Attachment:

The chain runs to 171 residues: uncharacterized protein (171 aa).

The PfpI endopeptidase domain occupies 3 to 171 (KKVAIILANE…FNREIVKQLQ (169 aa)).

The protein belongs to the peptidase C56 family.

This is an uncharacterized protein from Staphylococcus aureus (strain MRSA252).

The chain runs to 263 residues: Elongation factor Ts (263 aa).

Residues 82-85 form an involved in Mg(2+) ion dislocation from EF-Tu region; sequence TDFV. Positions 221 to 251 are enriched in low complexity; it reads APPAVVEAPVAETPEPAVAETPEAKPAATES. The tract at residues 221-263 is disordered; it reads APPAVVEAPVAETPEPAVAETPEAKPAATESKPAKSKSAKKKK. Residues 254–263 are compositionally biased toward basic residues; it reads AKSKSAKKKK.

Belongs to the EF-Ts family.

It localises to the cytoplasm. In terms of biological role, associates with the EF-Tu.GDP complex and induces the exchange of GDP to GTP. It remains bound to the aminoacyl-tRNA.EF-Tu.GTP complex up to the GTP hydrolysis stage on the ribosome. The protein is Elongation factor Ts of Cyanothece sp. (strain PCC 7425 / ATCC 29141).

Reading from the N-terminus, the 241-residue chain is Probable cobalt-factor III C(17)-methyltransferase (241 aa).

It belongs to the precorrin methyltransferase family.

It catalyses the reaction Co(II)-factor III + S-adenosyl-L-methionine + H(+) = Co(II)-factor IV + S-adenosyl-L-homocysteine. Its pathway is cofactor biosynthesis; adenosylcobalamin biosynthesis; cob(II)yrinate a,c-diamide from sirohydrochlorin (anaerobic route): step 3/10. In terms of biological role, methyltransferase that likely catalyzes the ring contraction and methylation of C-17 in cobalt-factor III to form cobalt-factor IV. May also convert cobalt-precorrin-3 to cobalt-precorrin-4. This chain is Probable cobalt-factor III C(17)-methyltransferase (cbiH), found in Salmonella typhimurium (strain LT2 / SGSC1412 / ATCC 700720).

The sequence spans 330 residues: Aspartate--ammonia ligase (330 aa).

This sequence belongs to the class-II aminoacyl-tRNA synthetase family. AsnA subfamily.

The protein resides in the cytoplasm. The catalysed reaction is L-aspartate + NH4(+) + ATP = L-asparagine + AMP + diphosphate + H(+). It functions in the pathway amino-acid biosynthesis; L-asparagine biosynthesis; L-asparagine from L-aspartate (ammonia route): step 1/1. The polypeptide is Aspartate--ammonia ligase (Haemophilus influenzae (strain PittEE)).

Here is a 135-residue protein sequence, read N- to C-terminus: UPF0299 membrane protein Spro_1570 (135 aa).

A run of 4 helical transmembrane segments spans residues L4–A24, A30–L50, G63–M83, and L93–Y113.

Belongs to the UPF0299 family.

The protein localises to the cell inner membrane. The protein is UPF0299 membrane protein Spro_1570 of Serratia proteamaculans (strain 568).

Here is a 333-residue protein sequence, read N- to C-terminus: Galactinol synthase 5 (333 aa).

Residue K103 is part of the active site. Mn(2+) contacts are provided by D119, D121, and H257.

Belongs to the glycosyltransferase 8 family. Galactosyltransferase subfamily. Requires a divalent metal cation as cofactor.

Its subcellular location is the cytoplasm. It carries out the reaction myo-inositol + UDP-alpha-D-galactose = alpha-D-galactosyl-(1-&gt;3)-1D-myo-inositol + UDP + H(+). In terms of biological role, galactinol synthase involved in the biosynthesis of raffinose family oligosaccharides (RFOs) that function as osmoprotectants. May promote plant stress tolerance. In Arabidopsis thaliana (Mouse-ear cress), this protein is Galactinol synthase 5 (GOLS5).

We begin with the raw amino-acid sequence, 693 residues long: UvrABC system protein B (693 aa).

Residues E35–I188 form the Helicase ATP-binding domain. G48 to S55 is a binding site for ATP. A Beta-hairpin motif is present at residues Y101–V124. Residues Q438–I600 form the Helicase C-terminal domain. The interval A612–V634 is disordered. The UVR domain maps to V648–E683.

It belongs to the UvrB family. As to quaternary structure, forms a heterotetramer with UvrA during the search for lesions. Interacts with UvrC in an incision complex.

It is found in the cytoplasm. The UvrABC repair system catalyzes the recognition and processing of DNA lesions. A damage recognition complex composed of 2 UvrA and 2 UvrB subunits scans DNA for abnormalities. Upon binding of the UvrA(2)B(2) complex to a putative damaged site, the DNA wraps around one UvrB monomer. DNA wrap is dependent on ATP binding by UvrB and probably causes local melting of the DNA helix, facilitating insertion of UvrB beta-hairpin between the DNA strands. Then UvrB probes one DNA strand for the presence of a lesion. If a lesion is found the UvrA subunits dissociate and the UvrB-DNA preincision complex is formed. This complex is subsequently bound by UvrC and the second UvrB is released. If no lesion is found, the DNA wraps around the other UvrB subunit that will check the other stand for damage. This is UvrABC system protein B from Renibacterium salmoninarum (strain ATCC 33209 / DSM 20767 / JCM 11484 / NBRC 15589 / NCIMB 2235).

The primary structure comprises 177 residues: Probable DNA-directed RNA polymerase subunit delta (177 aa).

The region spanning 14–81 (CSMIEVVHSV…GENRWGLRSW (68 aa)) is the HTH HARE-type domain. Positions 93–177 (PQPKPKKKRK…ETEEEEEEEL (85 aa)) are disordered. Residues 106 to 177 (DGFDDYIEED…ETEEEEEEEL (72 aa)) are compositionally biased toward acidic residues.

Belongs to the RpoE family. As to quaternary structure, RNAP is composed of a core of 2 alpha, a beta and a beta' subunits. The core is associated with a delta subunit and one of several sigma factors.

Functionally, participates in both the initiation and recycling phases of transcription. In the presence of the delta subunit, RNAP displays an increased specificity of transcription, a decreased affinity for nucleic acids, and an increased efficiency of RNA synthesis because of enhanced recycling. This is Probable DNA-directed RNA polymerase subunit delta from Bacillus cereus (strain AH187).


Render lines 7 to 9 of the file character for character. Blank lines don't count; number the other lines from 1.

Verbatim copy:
Belongs to the EF-Ts family.

It localises to the cytoplasm. In terms of biological role, associates with the EF-Tu.GDP complex and induces the exchange of GDP to GTP. It remains bound to the aminoacyl-tRNA.EF-Tu.GTP complex up to the GTP hydrolysis stage on the ribosome. The protein is Elongation factor Ts of Cyanothece sp. (strain PCC 7425 / ATCC 29141).

Reading from the N-terminus, the 241-residue chain is Probable cobalt-factor III C(17)-methyltransferase (241 aa).